Senate Journal 1834 (30-318511-P011B.pdf)
 The Governor's objections to the bill entitled an act in addition to an act regulating judicial process and proceedings. "To the President of the Senate.
On the day of the final adjournment of the last Legislature, I received for approval and signature a bill entitled an act in addition to enact regulating judicial process and proceedings, which bill not having been approved I herewith return, with any objections, to the Senate, the House in which it originated, that the same may be reconsidered, pursuant to the provisions of the Constitution.
The part of the Bill to which I object is the 5th Section which is these words, "Be it further enacted, that in actions to be hereafter commenced, no motion in arrest of judgment shall be sustained in the Supreme Judicial Court, or Court of common Pleas". that the objection to this section may be more fully understood, it may be necessary to state, that the motion in arrest of judgment is made after a verdict, for causes apparent upon the face of the record. It is most usually made on the ground that the case stated in the Plaintiffs declaration although admitted to be true, is not sufficiently in point of law to found an action upon. The omission of immaterial forms and technical precision, and of many incidental circumstances, without proof of which on the trial of the issue, the action could not have been sustained, will be aided after verdict. For in the words of a high legal authority, "exceptions that are moved in arrest of judgment must be more material and glaring than such as will maintain a demurrer, and many inaccuracies & omissions, which would be fatal if early observed,. are cured by a verdict, and not suffered in the last stage of a cause to unravel the whole proceedings. But if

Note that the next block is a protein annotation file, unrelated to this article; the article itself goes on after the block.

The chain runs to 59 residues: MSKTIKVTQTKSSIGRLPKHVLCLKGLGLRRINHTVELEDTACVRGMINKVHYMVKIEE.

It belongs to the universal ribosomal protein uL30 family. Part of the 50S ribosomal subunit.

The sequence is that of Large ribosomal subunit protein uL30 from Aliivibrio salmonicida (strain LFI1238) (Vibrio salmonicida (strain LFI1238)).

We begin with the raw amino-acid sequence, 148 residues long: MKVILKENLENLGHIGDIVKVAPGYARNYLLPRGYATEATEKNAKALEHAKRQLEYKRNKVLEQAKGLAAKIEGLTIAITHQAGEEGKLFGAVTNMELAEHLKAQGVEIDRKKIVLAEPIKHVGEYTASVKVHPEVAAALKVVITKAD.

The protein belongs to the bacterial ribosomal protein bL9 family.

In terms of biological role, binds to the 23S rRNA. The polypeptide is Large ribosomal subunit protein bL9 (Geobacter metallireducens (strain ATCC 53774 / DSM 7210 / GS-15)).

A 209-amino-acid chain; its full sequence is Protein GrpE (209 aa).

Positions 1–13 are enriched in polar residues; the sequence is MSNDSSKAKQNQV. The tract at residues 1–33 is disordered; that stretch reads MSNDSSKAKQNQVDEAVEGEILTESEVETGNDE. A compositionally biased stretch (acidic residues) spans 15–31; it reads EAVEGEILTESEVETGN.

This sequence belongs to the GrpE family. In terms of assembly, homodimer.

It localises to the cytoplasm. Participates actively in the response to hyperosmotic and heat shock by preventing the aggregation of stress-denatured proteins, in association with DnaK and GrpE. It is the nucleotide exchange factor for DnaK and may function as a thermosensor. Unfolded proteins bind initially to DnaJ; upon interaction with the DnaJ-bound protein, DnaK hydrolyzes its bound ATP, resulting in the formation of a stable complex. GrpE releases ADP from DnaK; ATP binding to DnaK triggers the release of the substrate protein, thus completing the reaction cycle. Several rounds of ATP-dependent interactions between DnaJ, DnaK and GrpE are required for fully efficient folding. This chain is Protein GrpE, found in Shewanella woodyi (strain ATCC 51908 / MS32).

Description: The journal of the Senate documents the proceedings in the chamber, including actions taken on bills, petitions and reports from committees read, and votes taken. The journals are not transcripts and therefore do not include floor speeches that are found in the modern Legislative Records.
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